On Oct. 2 a panel of CSU administrators discussed “the facts
about affirmative action.” All seemed to agree that affirmative
action benefits everyone and harms no one; that ethnic minority
students do not receive preferential treatment; and that students
are only admitted if they have the academic skills they will need
However, the facts about CSU admissions show that all of this is
wishful thinking. CSU assigns an index score to applicants derived
from their high school rank, GPA, and SAT score. Applicants are
supposed to have an index score of at least 101 to be admitted.
However, some students are admitted through a special “window,”
meaning that they are admitted even though their index scores fall
below the minimum.
According to CSU’s Office of Budgets and Institutional Analysis
(OBIA), last year about 20 percent of minority freshman came in
with very low index scores of 95 or below, compared to about 5
percent of majority students.
These low scores represent serious deficiencies in academic
preparation. Affirmative action increases the number of ethnic
minority students on campus, but it only does so by admitting more
students who are less likely to graduate.
The OBIA data clearly show that graduation rates are correlated
with index scores. About two-third of the students with the lowest
index scores drop out within five years, compared to about
one-third of the students with the highest index scores.
Furthermore, the chances are good that many of those with high
index scores fail to graduate because they transfer to other
universities, while those with low index scores are more likely to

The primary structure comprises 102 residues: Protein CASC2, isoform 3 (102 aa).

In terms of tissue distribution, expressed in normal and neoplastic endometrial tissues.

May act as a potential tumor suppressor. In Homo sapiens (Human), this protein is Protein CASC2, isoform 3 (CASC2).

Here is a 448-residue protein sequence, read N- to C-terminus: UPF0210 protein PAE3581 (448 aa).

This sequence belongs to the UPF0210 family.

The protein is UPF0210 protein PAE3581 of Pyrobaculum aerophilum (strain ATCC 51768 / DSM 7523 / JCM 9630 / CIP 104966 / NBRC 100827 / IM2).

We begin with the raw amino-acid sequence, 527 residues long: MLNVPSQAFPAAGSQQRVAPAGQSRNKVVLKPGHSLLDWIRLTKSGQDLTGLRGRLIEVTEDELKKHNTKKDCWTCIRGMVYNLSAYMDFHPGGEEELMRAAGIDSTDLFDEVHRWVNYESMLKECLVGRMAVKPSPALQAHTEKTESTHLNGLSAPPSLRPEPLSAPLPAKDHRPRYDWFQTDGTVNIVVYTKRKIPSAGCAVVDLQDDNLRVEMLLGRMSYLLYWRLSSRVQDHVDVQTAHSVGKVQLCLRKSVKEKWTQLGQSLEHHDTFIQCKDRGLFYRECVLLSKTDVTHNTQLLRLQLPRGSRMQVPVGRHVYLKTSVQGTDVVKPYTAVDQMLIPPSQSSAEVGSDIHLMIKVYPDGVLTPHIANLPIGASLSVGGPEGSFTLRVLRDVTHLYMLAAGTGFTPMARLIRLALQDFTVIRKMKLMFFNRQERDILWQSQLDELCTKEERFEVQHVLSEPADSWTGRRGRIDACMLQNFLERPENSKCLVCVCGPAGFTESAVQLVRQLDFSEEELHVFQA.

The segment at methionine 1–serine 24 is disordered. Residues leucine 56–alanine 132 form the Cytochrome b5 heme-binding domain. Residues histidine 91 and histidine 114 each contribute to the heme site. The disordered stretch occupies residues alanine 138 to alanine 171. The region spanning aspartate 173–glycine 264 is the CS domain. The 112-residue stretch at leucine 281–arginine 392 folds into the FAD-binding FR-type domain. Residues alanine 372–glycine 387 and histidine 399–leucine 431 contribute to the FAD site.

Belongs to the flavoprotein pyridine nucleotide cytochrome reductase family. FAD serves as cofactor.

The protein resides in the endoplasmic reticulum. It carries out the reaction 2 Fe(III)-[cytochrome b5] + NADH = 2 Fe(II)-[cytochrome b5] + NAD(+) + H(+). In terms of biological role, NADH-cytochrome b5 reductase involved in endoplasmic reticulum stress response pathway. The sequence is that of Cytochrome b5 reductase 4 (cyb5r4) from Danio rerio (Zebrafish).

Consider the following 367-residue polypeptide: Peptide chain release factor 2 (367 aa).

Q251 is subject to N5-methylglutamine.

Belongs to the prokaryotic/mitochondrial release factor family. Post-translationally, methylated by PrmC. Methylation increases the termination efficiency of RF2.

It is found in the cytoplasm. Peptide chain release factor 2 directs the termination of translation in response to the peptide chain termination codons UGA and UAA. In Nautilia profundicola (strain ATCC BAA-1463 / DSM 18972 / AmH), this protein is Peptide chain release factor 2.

drop out of higher education altogether.
Since minority students are more likely to have low index
scores, they are less likely to graduate. The gap is especially
acute with African-American students, only 45 percent of whom have
graduated or are still enrolled after five years. Among
European-American students the comparable figure is 65 percent.
The news is not all bad. Many minority students have strong
academic skills and do well. The graduation rate of
Hispanic-American students has risen sharply over the past few
years and now stands at 60 percent. The poor grades and high drop
out rates of some minority students should not be generalized to
all minority students.
Nonetheless, there is no denying that the students who receive
the greatest boost from affirmative action are the ones who are
most likely to struggle academically. The only effect of
affirmative action on well-prepared minority students is to
surround them with unsuccessful peers. It is hard to see how this
Affirmative action would not be necessary in the absence of the
large, well-documented, ethnic gap in academic skills. For example,
African-American students nationally score 200 points lower than
European-American students on the SAT. As long as the SAT is a
factor in college admissions – and none of the panelists proposed
scrapping it – then diversity goals cannot be achieved in the
absence of significant preferences.
University administrators have spent years denying that
affirmative action means preferential treatment. They insist that
ethnicity is just one factor among many in the admissions process.
Their purported goal is merely one of educational quality, which
they identify with diversity.
Unfortunately, none of these statements can stand up to factual
scrutiny. To achieve diversity goals, many minority students are
admitted with inadequate qualifications. Ethnicity then becomes the
dominant factor in the admissions process. The result is higher
drop out rates, not better educational quality.
If administrators think that the benefits of preferential
treatment outweigh its harms, then let them say so and explain
their reasoning. But let’s at least honestly acknowledge the facts
about affirmative action.
Steven Shulman is a professor of economics. He teaches and
writes about poverty, inequality and discrimination.